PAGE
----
Root canal: To merely name the procedure induces dread in some people. “I’ve got to have a root canal done.” Someone groans and you answer: “Oh. I’m sorry.” However, if you were to ask people what a root canal is or why they’re so scary, you’re likely to get all sorts of answers. People fear what they don’t understand. But a little knowledge can go a long way towards lighting up the dark that is the fear of the unknown. So let’s take a few minutes to learn about the dreaded root canal.
What is a Root Canal?
A root canal treatment is commonly referred to as simply a “root canal”. This procedure becomes necessary when the tissues inside your tooth, the pulp, become infected. This can happen as the result of deep decay (cavities) or a chip or crack in the surface of your tooth. This infection can spread down the pulp and through the root canals of your teeth into tissues of your gums. This can cause an abscess to form which is a very severe and painful infection that can be dangerous to your overall health.
How Do I Know if I Need One?
Sensitivity of the tooth to hot and cold, sensitivity to touch or while chewing, and inflamed and sensitive gums around the tooth are all signs that an infection that may require a root canal. Talking to your dentist during your exam about these and any other symptoms you may be having will allow he or she to decide if a root canal is necessary for your condition. Some dentists perform their own root canals but others will refer you to an endodontist. An endodontist is a specialist dentist who specializes in treating the insides of your teeth.
Root Canal Procedure
A root canal treatment involves your dentist or endodontist drilling a tiny hole into the crown of your infected tooth and removing the infected pulp from inside the tooth and the root canals. Being that our teeth no longer require the pulp as adults as it will continue to be nourished by the surrounding tissues. After the pulp has been removed, your dentist will use a biocompatible material to temporarily fill the space inside your tooth until restoration can begin. Where tooth decay has compromised one of the roots and made the tooth unstable, a tiny metal rod may need to be inserted to hold the tooth in place in your gums.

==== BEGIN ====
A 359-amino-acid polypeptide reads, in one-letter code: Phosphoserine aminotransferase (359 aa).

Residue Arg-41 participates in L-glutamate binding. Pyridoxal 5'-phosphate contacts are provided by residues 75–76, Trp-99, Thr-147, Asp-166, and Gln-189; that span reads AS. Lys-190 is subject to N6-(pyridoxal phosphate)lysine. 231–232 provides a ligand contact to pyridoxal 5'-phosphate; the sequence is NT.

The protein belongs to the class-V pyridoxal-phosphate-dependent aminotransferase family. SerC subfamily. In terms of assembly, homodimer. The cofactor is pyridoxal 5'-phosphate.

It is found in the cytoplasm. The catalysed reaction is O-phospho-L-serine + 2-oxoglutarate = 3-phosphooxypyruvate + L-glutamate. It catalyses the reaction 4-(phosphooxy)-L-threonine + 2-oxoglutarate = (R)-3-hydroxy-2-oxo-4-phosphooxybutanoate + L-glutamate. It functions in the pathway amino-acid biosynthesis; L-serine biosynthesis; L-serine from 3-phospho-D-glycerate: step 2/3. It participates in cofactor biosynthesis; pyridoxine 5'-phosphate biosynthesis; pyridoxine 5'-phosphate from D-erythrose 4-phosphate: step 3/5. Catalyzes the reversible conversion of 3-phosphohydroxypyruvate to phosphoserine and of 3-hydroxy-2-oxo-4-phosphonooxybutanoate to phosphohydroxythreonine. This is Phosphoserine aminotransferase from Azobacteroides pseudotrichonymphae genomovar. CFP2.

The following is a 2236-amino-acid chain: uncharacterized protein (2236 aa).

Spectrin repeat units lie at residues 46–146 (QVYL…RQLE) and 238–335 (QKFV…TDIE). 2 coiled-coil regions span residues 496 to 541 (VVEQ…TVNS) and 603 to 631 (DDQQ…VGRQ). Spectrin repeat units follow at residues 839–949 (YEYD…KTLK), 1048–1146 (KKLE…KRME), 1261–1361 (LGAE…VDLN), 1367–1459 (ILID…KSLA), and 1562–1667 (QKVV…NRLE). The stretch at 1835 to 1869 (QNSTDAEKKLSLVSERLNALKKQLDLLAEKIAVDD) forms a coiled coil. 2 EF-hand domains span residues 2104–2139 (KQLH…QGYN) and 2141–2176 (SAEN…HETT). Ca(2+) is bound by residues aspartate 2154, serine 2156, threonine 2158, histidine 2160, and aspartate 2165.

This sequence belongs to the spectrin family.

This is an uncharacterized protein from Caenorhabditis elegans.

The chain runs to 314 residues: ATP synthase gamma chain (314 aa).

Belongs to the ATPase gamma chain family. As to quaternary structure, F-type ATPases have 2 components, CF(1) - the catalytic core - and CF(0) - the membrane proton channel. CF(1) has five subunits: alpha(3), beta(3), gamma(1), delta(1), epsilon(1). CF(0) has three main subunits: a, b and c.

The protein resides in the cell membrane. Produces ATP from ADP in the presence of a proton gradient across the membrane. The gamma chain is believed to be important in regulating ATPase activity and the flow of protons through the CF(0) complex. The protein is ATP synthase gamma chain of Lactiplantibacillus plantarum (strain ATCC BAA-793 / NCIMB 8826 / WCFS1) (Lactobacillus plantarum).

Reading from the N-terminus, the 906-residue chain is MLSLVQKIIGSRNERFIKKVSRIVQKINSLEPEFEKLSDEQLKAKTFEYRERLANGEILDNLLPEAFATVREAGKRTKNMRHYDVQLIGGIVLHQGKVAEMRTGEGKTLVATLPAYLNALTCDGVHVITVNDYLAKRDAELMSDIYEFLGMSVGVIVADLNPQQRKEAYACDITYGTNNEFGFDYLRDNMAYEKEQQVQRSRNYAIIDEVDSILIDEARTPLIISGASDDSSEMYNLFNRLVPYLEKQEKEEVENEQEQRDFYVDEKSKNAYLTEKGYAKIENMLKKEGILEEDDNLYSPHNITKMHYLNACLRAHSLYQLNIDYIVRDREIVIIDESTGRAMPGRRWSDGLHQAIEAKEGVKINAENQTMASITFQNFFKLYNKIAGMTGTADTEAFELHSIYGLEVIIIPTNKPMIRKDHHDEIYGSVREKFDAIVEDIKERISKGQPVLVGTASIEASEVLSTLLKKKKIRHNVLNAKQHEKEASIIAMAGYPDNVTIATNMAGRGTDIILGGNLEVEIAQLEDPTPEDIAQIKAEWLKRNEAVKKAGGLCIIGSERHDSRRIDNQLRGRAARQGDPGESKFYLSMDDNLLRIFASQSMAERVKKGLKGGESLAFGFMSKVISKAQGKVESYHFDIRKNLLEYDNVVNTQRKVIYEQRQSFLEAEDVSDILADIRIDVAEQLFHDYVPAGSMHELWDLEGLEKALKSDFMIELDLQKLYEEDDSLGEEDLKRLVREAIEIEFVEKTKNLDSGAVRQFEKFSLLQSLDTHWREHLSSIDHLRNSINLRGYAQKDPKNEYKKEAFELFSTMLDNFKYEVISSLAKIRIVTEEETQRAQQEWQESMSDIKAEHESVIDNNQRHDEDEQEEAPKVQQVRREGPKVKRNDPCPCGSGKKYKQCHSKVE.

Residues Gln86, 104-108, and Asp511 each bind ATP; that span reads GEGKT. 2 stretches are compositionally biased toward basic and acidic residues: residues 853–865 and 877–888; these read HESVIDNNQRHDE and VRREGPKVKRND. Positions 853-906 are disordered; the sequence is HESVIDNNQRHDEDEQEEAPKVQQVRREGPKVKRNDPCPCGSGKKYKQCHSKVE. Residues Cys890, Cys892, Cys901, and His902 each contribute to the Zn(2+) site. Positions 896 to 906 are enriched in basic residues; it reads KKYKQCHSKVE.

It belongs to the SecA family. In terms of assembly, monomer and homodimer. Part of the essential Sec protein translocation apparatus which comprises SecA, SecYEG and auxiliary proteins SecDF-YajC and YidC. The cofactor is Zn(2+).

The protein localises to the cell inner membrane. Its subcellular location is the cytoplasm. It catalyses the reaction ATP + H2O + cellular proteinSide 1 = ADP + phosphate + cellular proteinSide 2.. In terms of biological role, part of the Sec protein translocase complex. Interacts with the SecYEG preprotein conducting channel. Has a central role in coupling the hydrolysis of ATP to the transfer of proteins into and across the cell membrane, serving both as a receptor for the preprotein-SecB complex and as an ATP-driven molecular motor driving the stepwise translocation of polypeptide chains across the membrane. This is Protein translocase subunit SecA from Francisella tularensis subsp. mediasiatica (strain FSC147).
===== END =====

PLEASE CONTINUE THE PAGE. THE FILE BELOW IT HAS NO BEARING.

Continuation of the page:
Restoration is the final stage of the process wherein a crown is created and placed over your compromised tooth. Your dentist or specialist creates the crown, matching it to the natural hue of your teeth, and uses it to seal up the tooth. Within several days, the swelling of the inflamed tissues will go down and the “new” tooth can be used just like your natural teeth.
Many people try to avoid root canals because they’ve heard the procedure will be painful or because they may have heard “horror stories” of complications from the procedure. Root canals may have actually been painful decades ago but with our modern technology and anesthetics, the procedure is only about as painful as getting a fill.
An ounce of prevention is worth a pound of cure as with most illnesses. Brushing twice daily, flossing daily and scheduling regular exams with Dr. Mark Sowell are all important steps to avoid needing a root canal, especially if your teeth have recently developed any chips or cracks. But if you do need a root canal, now you know there’s nothing to fear. To schedule with Dr. Sowell today, call 972.382.6855 or schedule an appointment online.